Schutte has moved on to focus on hypertension, a risk factor for cardiovascular disease and stroke, and her research centred on black populations.
In Africa, 46 per cent of people over 25 have hypertension, she said.
"It's very relevant now that we are getting over many infectious diseases," to focus on this more silent killer, she said. "With Westernized food and lifestyles, it's really becoming a problem."
She is now heading up the Hypertension in Africa Research Team from South Africa's North-West University and working on a 20-year study to find its predictors. She also helped inform legislation passed by South Africa that in June will require reduced sodium in foods.
At the forum, she's said the connections have been exciting.
"Cross-disciplinary science is the way to go" to grow Africa's potential, Schutte said. She and Ngonga have already started collaboration discussions.
Ngonga's father was an engineer and his mother a math teacher. He left to study at university in Germany, and has been overseas since, researching semantic web technologies and big data processing in an environment that has given him the resources to thrive.
He envisions developing more efficient, cost-effective approaches so people can better process large amounts of data — technology that could help improve education in Africa.
Gitau, who specializes in cellular immunology and has helped in developing a rapid malaria test, said it is important for her to be in Africa for her work, though it has been a challenge to get all the equipment needed.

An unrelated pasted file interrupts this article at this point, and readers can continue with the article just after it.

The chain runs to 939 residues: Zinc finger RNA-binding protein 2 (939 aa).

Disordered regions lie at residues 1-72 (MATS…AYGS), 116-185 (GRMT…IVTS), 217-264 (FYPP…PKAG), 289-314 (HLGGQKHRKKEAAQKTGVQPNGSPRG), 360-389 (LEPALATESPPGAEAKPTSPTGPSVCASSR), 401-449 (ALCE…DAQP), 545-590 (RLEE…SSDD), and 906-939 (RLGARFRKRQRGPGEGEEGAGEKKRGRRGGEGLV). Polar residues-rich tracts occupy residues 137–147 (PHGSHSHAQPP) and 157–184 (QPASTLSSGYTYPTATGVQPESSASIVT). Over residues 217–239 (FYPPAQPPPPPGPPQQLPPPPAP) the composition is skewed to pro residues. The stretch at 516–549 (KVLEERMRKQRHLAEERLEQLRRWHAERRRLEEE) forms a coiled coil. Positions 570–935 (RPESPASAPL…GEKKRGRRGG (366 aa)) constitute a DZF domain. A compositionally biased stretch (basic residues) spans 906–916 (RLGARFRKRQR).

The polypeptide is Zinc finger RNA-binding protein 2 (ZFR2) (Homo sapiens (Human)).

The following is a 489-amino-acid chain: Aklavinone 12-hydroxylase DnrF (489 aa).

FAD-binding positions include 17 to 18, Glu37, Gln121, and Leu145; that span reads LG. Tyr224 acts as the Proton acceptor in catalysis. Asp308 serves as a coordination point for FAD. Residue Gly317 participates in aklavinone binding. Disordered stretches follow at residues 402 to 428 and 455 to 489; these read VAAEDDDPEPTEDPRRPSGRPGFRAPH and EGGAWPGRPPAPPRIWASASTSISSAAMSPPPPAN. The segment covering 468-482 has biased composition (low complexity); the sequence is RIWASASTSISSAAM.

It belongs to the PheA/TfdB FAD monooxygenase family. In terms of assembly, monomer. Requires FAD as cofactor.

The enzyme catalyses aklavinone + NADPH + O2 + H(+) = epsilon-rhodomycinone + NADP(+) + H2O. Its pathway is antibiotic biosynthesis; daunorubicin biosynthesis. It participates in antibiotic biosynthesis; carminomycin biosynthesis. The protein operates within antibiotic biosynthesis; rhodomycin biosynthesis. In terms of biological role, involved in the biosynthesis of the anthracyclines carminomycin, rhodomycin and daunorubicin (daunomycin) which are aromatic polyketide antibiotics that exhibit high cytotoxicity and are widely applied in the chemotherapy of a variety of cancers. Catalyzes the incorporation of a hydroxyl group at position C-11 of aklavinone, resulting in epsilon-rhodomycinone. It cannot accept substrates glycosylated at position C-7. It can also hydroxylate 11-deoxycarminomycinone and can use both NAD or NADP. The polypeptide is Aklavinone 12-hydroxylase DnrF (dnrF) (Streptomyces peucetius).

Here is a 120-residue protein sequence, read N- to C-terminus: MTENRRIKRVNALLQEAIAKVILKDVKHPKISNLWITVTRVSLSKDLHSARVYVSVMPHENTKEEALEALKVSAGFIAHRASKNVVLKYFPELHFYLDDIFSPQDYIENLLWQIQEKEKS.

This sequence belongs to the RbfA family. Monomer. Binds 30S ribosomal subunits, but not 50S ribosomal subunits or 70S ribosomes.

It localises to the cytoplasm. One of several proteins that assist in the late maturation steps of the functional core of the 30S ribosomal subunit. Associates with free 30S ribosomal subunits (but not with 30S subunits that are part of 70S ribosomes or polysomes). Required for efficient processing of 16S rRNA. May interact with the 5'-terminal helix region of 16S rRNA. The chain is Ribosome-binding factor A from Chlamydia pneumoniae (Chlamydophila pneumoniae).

She had been conducting research in the UK. Samples would be frozen and shipped to her from Kenya.
"Would biomarkers behave the same in fresh samples?" she wondered. So she returned to Kenya and has since worked in the coastal town of Kilifi, where she has helped lobby for important lab equipment that also needs experienced engineers.
50% of infections in Africa undiagnosed
Gitau is now working on creating a rapid diagnostic test for multiple infections with a simple drop of blood, so malnourished children can be more quickly and effectively treated. Fifty per cent of infections in Africa remain undiagnosed, she said, and unneeded treatment and numerous tests are costly.
She also serves in Nairobi as the African Academy of Science's program manager and assists a mentorship program in Kenya that pairs girls with young female high school students on science projects.
Her path has been unusual in Kenya, where many families during her youth chose marriage for their daughters over education.
"I'm a benefactor of a father who broke away from the mould to be sure my sister and I got equitable education," Gitau said.
She said there is opportunity to close the gender imbalance as the continent starts to build its STEM field potential.
"Africa might be luckier going forward," she said. "Here we have to discuss and address deep, serious social challenges, and from there we can leap."